- Arline Mathews lost her son to a rare brain cancer linked to exposure to radiation. When he was in high school, he ran through the Santa Susana hills while training for cross country. Arline Mathews’ grandson now has leukemia, a condition linked to parents with damaged genetic material.
- Ralph Powell worked as a security guard at SFFL and remembers being covered in flames at the Burn Pits. “I saw clouds of smoke that was[sic] engulfing my friends, that[sic] are dying now,” Powell said. He also worries he carried radioactive material into his home that caused his son to develop leukemia. He died at the age of eleven.
There are more cases like these, but officials continue to downplay the health dangers.
Moreover, studies have found more than just radiation leaked into the environment. As NBC4 explains,
“In addition to the radiation, dozens of toxic chemicals, including TCE and Perchlorate, were also released into the air and dumped on the soil and into ground and surface water from thousands of rocket tests conducted at the Santa Susana Field lab from the 1950s to 80s. The tests were conducted by NASA, and by Rocketdyne, a government aerospace contractor.
According to a federally funded study obtained by the I-Team, ‘emissions associated with rocket engine testing’ could have been inhaled by residents of ‘West Hills, Bell Canyon, Dayton Canyon, Simi Valley, Canoga Park, Chatsworth, Woodland Hills, and Hidden Hills.’”
Worse still, some analyses suggests the radiation is still exponentially higher than government agencies are willing to admit.
The Adjacent Children’s Summer Camp
SSFL is located directly next to the Brandeis-Bardin Institute, a Jewish cultural and community center that has been in Simi Valley since 1947 — the same year SSFL was built. The establishment also runs a children’s summer camp that hosts 30,000 children every year. In 1993, an EPA-supervised study found “radioactive elements” in a limited number of soil samples from the Brandeis property, leading Brandeis-Bardin to file a legal complaint against several entities in December of 1995.
The Brandeis-Bardin complaint implicated every company that came to be involved in the facility throughout the years (due to acquisitions and mergers): North American Aviation, Atomics International, North American Rockwell Corporation, Rockwell International Systems, and Rocketdyne. Boeing would take ownership of SSFL in 1996 when it purchased Rocketdyne — after this suit was filed. The Brandeis-Bardin complaint explicitly acknowledged the extent of the spill, noting it “released mercury, vinyl chloride, polychlorinated biphenyls, radioactive tritium, cesium, [and] strontium” into “the soil, air, and groundwater” and that these elements “seeped” into the environment.
The complaint alleged the 1959 disaster caused “irreparable harm” to the Brandeis property. Brandeis eventually settled with Rocketdyne in 1997 and now claims the land is safe. It told NBC4 in a written statement it regularly tests the land with optimal results but declined to provide any documentation. Instead, it claimed the EPA certified the premises as safe in 1995 — the same year Brandeis sued for indisputable contamination on the property. “Extensive tests have been undertaken for more than 20 years to verify the ongoing safety of the property,” the institute’s statement to NBC4 said.
Though the Brandeis-Bardin complaint was resolved, the Boeing Company’s acquisition of the facility when it purchased Rocketdyne proved cataclysmic for any effort to fully investigate or clean up the still-secret radiation. To read more about how Boeing evaded the truth, manipulated research, and paid off government officials to avoid resolving the disaster decades after it happened.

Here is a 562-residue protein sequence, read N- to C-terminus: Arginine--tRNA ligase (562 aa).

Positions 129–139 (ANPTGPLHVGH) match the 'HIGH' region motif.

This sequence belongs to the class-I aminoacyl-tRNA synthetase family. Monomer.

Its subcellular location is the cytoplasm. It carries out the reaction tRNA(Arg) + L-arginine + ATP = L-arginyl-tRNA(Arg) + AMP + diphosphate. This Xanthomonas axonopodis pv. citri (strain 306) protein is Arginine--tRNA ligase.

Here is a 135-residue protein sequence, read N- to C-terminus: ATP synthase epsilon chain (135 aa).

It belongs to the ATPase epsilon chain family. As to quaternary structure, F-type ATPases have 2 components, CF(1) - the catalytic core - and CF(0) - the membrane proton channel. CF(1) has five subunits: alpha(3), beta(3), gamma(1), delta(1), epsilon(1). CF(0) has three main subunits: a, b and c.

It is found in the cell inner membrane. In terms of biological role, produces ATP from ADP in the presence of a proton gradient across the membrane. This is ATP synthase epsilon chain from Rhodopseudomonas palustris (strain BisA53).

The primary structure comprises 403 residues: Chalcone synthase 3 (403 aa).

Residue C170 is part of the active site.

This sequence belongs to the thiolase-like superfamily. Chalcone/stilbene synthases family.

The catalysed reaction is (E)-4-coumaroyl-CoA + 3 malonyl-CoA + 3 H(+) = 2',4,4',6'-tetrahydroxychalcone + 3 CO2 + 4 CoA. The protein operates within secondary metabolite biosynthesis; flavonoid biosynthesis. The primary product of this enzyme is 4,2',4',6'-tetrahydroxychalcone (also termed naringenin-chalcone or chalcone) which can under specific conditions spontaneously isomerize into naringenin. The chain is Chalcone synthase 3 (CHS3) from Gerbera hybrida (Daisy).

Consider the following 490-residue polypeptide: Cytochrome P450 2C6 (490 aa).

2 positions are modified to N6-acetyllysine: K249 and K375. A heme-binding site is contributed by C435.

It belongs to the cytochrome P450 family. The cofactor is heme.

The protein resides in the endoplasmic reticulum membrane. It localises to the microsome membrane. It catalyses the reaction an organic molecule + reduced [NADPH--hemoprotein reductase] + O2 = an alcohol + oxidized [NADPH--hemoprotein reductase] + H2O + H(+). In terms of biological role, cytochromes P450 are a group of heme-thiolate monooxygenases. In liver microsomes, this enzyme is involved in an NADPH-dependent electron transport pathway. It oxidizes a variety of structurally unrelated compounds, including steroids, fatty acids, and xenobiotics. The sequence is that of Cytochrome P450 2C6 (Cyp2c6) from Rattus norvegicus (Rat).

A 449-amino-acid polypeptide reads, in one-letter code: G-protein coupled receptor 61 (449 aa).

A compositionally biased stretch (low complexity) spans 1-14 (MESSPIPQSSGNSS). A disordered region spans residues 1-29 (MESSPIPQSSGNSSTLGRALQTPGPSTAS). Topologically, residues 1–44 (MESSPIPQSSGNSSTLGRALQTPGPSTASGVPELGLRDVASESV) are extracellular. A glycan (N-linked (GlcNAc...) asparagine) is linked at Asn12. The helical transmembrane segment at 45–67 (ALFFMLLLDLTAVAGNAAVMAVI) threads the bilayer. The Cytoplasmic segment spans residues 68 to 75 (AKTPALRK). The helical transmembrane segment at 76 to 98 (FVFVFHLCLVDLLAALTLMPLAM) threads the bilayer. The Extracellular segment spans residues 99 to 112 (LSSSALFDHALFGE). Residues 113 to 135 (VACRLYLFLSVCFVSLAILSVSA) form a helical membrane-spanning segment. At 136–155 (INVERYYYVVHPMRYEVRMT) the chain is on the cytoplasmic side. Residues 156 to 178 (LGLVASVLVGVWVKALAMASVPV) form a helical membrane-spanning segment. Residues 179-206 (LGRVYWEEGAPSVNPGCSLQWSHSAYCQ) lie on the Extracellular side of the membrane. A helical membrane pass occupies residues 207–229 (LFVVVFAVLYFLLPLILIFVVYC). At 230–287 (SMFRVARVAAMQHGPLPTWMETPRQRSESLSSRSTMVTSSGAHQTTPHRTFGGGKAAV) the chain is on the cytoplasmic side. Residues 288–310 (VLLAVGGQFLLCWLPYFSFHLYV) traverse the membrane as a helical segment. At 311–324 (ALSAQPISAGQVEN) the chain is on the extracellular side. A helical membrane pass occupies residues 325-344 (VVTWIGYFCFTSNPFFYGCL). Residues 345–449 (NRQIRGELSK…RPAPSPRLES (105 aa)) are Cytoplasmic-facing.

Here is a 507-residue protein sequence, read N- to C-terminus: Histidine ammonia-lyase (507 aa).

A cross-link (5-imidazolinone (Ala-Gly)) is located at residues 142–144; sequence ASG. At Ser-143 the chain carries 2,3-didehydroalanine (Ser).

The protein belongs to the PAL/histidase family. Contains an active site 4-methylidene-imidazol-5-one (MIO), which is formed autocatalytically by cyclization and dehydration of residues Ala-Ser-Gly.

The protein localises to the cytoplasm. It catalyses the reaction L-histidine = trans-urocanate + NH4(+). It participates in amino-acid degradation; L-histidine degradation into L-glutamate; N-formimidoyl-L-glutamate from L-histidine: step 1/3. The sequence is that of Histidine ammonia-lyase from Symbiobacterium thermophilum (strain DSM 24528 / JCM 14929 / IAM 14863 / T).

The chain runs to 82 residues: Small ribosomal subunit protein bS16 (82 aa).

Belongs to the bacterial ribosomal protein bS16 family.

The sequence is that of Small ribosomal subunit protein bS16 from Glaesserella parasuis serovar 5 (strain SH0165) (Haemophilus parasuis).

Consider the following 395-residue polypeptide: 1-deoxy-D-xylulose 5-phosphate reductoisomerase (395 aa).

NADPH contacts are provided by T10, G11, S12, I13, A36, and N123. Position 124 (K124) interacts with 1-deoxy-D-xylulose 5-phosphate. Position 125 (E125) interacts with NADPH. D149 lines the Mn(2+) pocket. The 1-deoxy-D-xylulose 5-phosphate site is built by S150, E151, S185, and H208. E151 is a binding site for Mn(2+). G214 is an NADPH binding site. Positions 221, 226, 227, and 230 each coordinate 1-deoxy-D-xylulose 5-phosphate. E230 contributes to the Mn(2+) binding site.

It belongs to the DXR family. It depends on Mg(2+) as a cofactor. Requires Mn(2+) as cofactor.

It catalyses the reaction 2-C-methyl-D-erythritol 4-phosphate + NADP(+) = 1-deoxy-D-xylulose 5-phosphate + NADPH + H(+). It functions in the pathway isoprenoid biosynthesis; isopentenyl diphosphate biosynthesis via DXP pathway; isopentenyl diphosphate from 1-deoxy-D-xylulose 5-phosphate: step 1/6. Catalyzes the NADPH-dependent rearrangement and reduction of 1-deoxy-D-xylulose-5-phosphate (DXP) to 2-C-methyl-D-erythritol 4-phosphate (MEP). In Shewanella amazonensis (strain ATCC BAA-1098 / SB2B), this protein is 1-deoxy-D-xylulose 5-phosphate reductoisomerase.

A year long, two-part investigation by NBC affiliate NBC4 Southern California revealed last week that the United States government hid what experts call “the worst nuclear disaster in U.S. history.” Part 1 detailed how the catastrophe occurred and how the leaked radiation might be affecting the health of nearby residents. Part 2 investigates how in 1996, the Boeing Company — a behemoth corporation with deep roots in America’s military industrial-complex — acquired ownership of the Santa Susana Field Laboratory (SSFL). And how since, the corporation has resorted to bribery, manipulation, and deceit — all to avoid cleaning up a mess it is legally obligated to remedy.
The Boeing Company
Though Rocketdyne, the last owner of SSFL before Boeing acquired it, eventually settled with the Brandeis-Bardin Institute over the toxins that seeped into its property, the stalled cleanup now rests with Boeing (to this day, the Department of Energy still leases a portion of Area IV while Area II is property of the federal government and is operated primarily by NASA).
Linda Adams, former head of California’s Environmental Protection Agency (EPA), attempted to initiate a full-scale cleanup in 2007 when she was in office. She was fully aware of the massive contamination that remained at and around the facility: “Those chemicals don’t stay on the mountain. The population is below the site,” she said.
Around the same time, State Senator Sheila Kuehl attempted prioritize a cleanup. “There are cancer clusters of various kinds of exotic cancers all around this site,” she recalled telling her legislative colleagues. Kuehl co-authored S.B. 990 in the California legislature, which asserted even though Boeing did not own SSFL at the time of the accident, its present possession obligated it to clean up the area. The bill passed in 2007 and then-California Governor Arnold Schwarzenegger signed it into law, placing responsibility for cleanup primarily on Boeing but also requiring NASA and the Department of Energy to fund the cleanup since they both used the facility over the years.